The governor of Georgia also signed a bill to ban abortion after detecting the slightest heartbeat which is approximately around the six-week pregnancy period (around the time most women discover that they are pregnant). Another important take on this is that despite the rift and debate that is going on between Democrats and Republicans, most Republicans believe that Roe v. Wade will be overturned. This is looking more like a possibility considering most of the Supreme Court consists of people who support the Republican party. In short, the main idea is to ban abortion in all of the United States, not just in some states like it is currently. In regards to Alabama, the bill still has not been enacted into a law and could possibly encounter delay in the Supreme Court because, after all, this is a very debated topic. For now, abortion is still legal until January 2020 or when it becomes a law.

Conditions of the Abortion Law

The conditions of the abortion law explicitly states that abortion during any stage of a pregnancy is prohibited and if any medical professional aids in the practice/procedure of an abortion, they will face up to 99 years in prison. If an attempt is made to perform an abortion procedure, an individual can be sentenced to 10 years in prison. Women who successfully get an abortion or attempt to will be prosecuted as well. However, only those who provide another with an abortion will be punished in Alabama, not the one receiving the service.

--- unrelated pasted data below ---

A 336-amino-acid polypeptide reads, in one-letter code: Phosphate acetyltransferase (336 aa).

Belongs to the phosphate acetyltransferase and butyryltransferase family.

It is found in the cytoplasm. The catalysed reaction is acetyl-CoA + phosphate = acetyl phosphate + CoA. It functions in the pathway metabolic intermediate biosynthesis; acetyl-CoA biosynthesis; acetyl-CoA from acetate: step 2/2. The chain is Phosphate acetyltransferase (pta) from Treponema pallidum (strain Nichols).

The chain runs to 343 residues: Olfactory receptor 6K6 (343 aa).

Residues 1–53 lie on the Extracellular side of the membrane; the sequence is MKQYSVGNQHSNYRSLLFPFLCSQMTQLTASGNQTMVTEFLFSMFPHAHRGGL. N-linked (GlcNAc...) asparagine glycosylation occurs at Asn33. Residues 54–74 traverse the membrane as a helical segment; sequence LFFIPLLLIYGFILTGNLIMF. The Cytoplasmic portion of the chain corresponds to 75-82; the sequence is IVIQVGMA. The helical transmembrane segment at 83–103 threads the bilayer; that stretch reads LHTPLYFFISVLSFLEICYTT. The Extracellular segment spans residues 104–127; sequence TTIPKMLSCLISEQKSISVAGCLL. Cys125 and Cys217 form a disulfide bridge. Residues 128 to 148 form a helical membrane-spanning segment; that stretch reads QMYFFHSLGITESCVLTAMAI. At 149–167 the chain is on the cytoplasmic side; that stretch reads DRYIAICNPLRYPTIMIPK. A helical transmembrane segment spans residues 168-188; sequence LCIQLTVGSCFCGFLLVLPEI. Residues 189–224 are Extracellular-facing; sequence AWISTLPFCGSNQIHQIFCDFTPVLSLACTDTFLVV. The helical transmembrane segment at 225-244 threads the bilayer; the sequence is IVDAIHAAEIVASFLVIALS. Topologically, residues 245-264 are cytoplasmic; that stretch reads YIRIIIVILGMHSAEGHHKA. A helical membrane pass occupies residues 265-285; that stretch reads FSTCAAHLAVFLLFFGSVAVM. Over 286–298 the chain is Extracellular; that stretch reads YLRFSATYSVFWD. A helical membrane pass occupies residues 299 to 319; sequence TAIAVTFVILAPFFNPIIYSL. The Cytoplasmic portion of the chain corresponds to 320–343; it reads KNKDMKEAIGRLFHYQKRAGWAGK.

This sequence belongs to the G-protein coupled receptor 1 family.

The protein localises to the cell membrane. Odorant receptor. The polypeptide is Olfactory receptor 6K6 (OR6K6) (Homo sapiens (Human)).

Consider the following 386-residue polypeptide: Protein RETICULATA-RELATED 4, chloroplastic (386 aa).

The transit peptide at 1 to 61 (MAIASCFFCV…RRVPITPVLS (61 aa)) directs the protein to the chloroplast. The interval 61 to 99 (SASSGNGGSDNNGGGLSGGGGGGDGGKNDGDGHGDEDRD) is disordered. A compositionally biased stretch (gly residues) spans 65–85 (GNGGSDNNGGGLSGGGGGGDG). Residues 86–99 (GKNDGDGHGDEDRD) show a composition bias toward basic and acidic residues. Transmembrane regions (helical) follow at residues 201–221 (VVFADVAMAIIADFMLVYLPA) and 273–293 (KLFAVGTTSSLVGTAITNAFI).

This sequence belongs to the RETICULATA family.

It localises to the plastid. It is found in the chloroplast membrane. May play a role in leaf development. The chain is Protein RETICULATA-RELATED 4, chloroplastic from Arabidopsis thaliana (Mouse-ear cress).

No form of abortion is allowed including: rape, incest, life-threatening abnormality, or putting the life of the mother in danger.


Alabama expected to approve controversial abortion bill www.youtube.com


Two Sides to the Debate